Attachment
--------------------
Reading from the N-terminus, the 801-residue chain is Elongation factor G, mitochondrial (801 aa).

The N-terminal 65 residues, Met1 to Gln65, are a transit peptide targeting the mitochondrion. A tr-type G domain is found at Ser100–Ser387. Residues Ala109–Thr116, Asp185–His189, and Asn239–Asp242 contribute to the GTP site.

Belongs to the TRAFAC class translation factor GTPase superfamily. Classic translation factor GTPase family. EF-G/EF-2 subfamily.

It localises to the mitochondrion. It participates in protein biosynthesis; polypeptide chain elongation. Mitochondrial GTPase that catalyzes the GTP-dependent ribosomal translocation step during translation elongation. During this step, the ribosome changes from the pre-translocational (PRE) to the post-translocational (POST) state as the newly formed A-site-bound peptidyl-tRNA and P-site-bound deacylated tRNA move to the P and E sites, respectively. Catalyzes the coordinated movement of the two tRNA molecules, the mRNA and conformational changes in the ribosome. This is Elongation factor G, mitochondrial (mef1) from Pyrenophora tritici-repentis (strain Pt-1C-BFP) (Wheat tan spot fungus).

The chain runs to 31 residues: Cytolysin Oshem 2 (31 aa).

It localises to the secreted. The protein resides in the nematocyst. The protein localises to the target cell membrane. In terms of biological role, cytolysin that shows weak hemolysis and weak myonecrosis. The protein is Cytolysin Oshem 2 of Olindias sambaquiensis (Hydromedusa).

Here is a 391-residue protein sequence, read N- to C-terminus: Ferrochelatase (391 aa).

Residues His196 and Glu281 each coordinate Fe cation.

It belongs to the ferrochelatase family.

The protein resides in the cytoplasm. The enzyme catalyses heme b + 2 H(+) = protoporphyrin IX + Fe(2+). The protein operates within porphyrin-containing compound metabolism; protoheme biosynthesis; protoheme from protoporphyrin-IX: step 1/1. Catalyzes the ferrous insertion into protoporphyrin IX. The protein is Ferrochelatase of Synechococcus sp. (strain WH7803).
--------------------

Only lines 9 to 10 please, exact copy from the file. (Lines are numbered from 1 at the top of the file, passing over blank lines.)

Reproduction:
It belongs to the ferrochelatase family.

The protein resides in the cytoplasm. The enzyme catalyses heme b + 2 H(+) = protoporphyrin IX + Fe(2+). The protein operates within porphyrin-containing compound metabolism; protoheme biosynthesis; protoheme from protoporphyrin-IX: step 1/1. Catalyzes the ferrous insertion into protoporphyrin IX. The protein is Ferrochelatase of Synechococcus sp. (strain WH7803).